Every year on May 15th, Palestinians around the world, numbering about 12.4 million, mark the Nakba, or “catastrophe”, referring to the ethnic cleansing of Palestine and the near-total destruction of Palestinian society in 1948. The Palestinian experience of dispossession and loss of a homeland is 70 years old this year.
On that day, the State of Israel came into being. The creation of Israel was a violent process that entailed the forced expulsion of hundreds of thousands of Palestinians from their homeland to establish a Jewish-majority state, as per the aspirations of the Zionist movement. Between 1947 and 1949, at least 750,000 Palestinians from a 1.9 million population were made refugees beyond the borders of the state. Zionist forces had taken more than 78 percent of historic Palestine, ethnically cleansed and destroyed about 530 villages and cities, and killed about 15,000 Palestinians in a series of mass atrocities, including more than 70 massacres.
To commemorate the Nakba the group has a stand in Westbury Gardens. Previously we worked on the theme of ‘What does home mean to me?’ where people wrote what home meant to them on coloured cardboard keys which were then hung up for people to read. This year we decided to try something different and chose the ‘Restriction of Freedom of Movement as our theme.’ We set out the scene and enacted a typical experience at the Check Point (CP). The whole point of the exercise was to show the difference in treatment between the Israelis and the Palestinians (who regularly encounter uncertainty and hours of wasted time when they have to cross checkpoints (necessary for social, economic or health reasons)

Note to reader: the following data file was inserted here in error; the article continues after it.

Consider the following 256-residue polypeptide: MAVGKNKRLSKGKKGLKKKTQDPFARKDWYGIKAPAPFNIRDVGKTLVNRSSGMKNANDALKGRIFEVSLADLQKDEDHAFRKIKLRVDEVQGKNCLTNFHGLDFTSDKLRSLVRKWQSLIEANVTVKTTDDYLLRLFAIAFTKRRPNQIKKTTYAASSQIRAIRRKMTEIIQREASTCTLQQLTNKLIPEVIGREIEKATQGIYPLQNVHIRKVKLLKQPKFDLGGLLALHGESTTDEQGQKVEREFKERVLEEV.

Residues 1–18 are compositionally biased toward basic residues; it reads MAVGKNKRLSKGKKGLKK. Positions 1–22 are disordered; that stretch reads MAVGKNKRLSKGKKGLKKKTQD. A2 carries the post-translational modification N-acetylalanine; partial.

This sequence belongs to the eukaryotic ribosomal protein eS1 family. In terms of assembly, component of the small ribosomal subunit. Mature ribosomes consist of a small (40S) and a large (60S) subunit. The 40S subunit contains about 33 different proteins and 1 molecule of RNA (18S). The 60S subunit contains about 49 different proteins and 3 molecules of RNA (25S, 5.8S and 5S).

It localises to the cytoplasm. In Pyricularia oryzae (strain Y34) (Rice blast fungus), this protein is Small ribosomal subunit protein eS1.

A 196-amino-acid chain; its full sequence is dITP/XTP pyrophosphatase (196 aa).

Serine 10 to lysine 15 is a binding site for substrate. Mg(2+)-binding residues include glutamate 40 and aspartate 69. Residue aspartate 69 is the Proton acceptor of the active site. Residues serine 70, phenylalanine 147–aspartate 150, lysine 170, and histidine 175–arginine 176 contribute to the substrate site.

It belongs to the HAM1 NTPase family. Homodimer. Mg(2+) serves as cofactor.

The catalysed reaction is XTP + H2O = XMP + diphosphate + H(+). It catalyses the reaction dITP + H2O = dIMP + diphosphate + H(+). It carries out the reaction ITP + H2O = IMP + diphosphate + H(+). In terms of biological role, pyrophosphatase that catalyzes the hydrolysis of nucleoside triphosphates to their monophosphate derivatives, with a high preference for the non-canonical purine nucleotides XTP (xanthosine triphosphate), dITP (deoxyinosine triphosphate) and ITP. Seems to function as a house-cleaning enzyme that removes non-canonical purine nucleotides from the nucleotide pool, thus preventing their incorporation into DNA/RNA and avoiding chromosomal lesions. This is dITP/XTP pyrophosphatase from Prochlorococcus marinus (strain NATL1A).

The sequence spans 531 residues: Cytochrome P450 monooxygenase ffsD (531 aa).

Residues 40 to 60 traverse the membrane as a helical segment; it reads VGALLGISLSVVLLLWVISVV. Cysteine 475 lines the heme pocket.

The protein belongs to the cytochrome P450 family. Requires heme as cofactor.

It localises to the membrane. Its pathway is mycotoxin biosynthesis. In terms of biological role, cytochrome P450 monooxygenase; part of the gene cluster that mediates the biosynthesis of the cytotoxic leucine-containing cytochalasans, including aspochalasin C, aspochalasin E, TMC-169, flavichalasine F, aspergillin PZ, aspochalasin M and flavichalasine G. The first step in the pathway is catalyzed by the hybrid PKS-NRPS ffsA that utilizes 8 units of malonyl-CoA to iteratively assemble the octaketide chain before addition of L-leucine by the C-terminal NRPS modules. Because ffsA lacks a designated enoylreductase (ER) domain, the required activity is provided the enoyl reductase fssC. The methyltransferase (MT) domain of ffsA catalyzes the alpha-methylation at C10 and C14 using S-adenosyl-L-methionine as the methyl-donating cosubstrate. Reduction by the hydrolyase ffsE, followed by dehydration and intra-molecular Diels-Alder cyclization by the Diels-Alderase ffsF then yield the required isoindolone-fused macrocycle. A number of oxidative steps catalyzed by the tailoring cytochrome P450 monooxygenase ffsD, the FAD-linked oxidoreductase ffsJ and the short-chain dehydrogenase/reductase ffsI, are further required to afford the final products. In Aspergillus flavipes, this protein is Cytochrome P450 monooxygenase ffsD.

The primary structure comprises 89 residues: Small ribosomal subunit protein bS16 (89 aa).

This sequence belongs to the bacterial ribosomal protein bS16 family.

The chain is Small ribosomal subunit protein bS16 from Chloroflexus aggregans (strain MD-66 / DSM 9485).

Participants first turned over one, from a tray of cards, to identify their nationality: Israeli or Palestinian, and instructed to take it to the soldier at the entrance of the Check Point (CP)corridor. Israelis were joked with, waived aside and directed to their ‘settlement’, represented by a large gazebo where they could relax with delicious fruit drinks. The Palestinians were treated curtly, asked for their permit and sent to an ‘office’ to obtain one, where they had a grilling by the issuing officer before going back to the CP entrance. Allowed into the queue, they were interrogated by another soldier and checked with a metal detector. They were then either sent to a ‘holding area’ for further questioning, or allowed through the CP to their ‘village’ consisting of a small tent where they could drink half a glass of water. Finally, participants were invited to browse the display boards and given a handout clearly showing the inequalities experienced by Palestinians on a daily basis.
We were pleased to chat to the public and to recruit some new people to our mailing list. We will repeat the ‘stunt’ in a more restricted area, at the Holy Trinity Fayre in Westbury Gardens 10-4pm on Sat 7th July, so make a date for what will